Quite often anxiety delays your period, and the reassurance of a negative pregnancy test is enough to bring it on. If you really want to know whether or not you are pregnant you should find out using one of the methods outlined above; following the advice of some older doctors, who will tell you to wait until after you have missed your second period, can be catastrophic: by this time the contents of your uterus will have quadrupled in size, your bloodstream will contain a high level of hormones and any decision-making, about the outcome, will be that much more difficult.

  1. The Ripe Ovum bursts out of its follicle in the ovary and is wafted into the Fallopian tube. The luteinizing hormone (LH) triggers this process at ovulation, midway in the female cycle.
  2. Fertilization: millions of sperm enter the woman’s body upon ejaculation, but most do not survive the long journey of the uterus. Some 7 to 12 hours after sex the survivors meet up with the ripe ovum. One will manage to break through the zona pellucida’ or ring of jelly-like cells which surround the ovum. The two sets of chromosomes – 23 each from the ovum and sperm – unite in a single cell, establishing the characteristics of the new child.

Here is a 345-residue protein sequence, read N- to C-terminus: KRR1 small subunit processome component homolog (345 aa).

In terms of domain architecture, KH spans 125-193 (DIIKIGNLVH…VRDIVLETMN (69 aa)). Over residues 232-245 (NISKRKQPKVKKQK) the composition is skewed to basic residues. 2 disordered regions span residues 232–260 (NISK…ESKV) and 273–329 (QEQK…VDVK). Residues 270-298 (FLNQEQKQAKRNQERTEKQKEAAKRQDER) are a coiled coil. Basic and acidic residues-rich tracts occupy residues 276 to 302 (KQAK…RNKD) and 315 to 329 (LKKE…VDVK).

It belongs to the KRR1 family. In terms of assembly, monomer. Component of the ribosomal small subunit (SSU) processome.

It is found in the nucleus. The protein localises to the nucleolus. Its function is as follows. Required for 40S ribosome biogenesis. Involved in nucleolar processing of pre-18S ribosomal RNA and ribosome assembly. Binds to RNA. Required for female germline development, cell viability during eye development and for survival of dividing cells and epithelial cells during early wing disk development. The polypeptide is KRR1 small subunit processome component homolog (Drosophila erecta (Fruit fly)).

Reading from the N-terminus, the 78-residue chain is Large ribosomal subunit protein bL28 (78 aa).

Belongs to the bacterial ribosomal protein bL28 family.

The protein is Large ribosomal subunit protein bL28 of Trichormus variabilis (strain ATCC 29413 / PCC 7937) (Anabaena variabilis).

3. The fertilized egg grows by the chromosomes integrating and duplicating themselves, a process that will continue until every new cell contains the same set of genetic instructions.
  4. Cell division begins on the day after fertilization. At this stage the egg is about 0.2mm in diameter: with each division – or cleavage – it will enlarge.
  5. The fertilized egg is wafted down the Fallopian tube by cilia – the mass of tiny hairs that line the tube.
  6. A week after fertilization the little bundle of cells implants itself in the endometrium, the lining of the womb. These cells – called the ‘blastocyst’ – will become the embryo (the developing baby), the yolk sac (a reservoir of food), the placenta, the amniotic fluid, and the umbilical cord.